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Bobrick Corp. v. Santana Products

IN THE UNITED STATES DISTRICT COURT FOR THE MIDDLE DISTRICT OF PENNSYLVANIA


March 22, 2010

THE BOBRICK CORPORATION, BOBRICK WASHROOM EQUIPMENT, INC. THE HORNYAK GROUP, INC. PLAINTIFFS
v.
SANTANA PRODUCTS, INC., SANTANA PRODUCTS LIQUIDATING TRUST, MICHAEL T. LYNCH, SR., MICHAEL T. LYNCH, JR., JOHN A. CARNEY, JAMES M. GAVIGAN, WILLIAM E. JACKSON, ESQ. DEFENDANTS

The opinion of the court was delivered by: Judge Vanaskie

MEMORANDUM

The Bobrick Corporation and its sales agencies have assiduously sought to seek compensatory and punitive relief from Santana Products, Inc., ("Santana"), its officers, and attorneys for having brought unfair competition litigation against them in the mid-1990s. One of those efforts played out in the federal courts in New York, with the Eastern District of New York concluding that claims brought against Sylvester & Assoc., Ltd., ("Sylvester"), a Bobrick captive sales representative, were neither frivolous nor brought in bad faith. The New York litigation culminated with a finding by the Court of Appeals for the Second Circuit that Sylvester's appeal from the denial of its request for counsel fees, pursued by the same attorney who has represented Bobrick throughout the entire course of this saga, was not only frivolous, but also replete with misrepresentations so as to merit an award of double costs and reasonable counsel fees to Santana. See Santana Prods., Inc. v. Sylvester & Assoc., Ltd., 98-CV-6721, 2006 U.S. Dist. LEXIS, 98045 (E.D.N.Y. Nov. 8, 2006), aff'd., 279 Fed.Appx. 42 (2d Cir. 2008).*fn1

The second effort to recoup the fees incurred in defending against Santana's unfair competition action was brought by counsel representing Bobrick in this matter on behalf of another captive sales representative, Vogel Sales Company ("Vogel"), in the Pennsylvania state court system. That case resulted in the dismissal of claims identical to those presented here on preliminary objections, a result summarily affirmed by the Pennsylvania Superior Court, with the Supreme Court of Pennsylvania denying allowance of appeal. See Vogel Sales Co. v. Santana Prods., Inc., 2005 CV 5085 (Lackawanna County, May 23, 2007), aff'd mem., 963 A.2d 581 (Pa. Super. 2008) app. denied, 973 A.2d 412 (Pa. 2009).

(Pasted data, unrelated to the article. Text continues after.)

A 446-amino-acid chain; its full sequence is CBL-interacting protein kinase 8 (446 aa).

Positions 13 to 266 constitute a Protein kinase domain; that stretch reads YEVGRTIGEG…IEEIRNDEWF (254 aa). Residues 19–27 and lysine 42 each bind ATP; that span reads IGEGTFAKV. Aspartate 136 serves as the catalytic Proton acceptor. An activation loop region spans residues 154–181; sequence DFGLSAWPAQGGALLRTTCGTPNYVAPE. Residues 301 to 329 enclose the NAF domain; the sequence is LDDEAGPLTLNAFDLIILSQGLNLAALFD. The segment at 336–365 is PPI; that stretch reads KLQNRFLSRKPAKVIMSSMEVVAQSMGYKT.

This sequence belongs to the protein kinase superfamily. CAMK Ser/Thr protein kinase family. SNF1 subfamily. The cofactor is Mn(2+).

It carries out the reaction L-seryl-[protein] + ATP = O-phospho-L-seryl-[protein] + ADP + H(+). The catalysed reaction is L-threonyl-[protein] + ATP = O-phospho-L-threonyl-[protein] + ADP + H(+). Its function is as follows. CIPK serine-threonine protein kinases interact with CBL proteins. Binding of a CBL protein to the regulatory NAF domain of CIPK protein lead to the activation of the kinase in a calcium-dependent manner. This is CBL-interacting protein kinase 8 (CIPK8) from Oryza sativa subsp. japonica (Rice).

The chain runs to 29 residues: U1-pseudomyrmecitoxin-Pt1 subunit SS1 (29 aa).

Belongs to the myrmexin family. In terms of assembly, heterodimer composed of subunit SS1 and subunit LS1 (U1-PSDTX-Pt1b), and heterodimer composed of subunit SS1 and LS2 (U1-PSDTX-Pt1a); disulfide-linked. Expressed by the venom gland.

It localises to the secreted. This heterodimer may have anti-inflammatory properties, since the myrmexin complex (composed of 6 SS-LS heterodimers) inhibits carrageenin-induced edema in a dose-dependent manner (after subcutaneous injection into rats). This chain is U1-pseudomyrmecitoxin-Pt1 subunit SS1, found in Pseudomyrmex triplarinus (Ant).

This is the third effort by Bobrick and another of its captive sales agencies, The Hornyak Group, Inc. ("Hornyak"), to obtain redress for having been sued by Santana. The statutory malicious use of civil proceedings and common law abuse of process claims asserted in this case, the same causes of action dismissed by the Pennsylvania courts in the Vogel case, are equally without legal foundation. Accordingly, the Motion to Dismiss the First Amended Complaint (Dkt. Entry 112) will be granted.*fn2

I. BACKGROUND

A. The Parties

Plaintiffs Bobrick and Bobrick Washroom Equipment, Inc. (collectively "Bobrick") are California corporations engaged in the business of manufacturing and selling toilet partitions from solid phenolic materials as well as from laminated plastic over particle board core. (Amended Complaint, Dkt. Entry 96, at ¶ 9). Hornyak is a Delaware Corporation that worked as a sales representative for Bobrick in marketing Bobrick's toilet partitions in Pennsylvania, New Jersey and Delaware.*fn3 (Id. at ¶ 6)

Santana, a Virginia corporation with its headquarters in Scranton, Pennsylvania, was a competitor of Bobrick in the toilet partition market. Santana's toilet partitions were manufactured from a material different than the materials used by Bobrick. Specifically, Santana sold high density polyethylene ("HDPE") toilet partitions. (Id. at ¶¶ 9-11.)

During most of the relevant time frame, Santana was owned and operated by Defendant Michael T. Lynch, Sr. (Id. at ¶¶ 16-20.) Mr. Lynch's son, Defendant Michael T. Lynch, Jr., is alleged to have been "a member of the management control group responsible for continuing the underlying baseless litigation." ("Id. at ¶ 22.) Defendants John A. Carney and James M. Gavigan are also alleged to have been members of the Santana "management control group" responsible for initiating and continuing the underlying litigation. Those Defendants who are members of the "Santana management control group" are citizens of Pennsylvania.*fn4 Defendant William E. Jackson was the lead attorney for Santana in the litigation that serves as the predicate for this action.*fn5 (Id. at ¶¶ 28-30.)

B. Santana's 1994 Litigation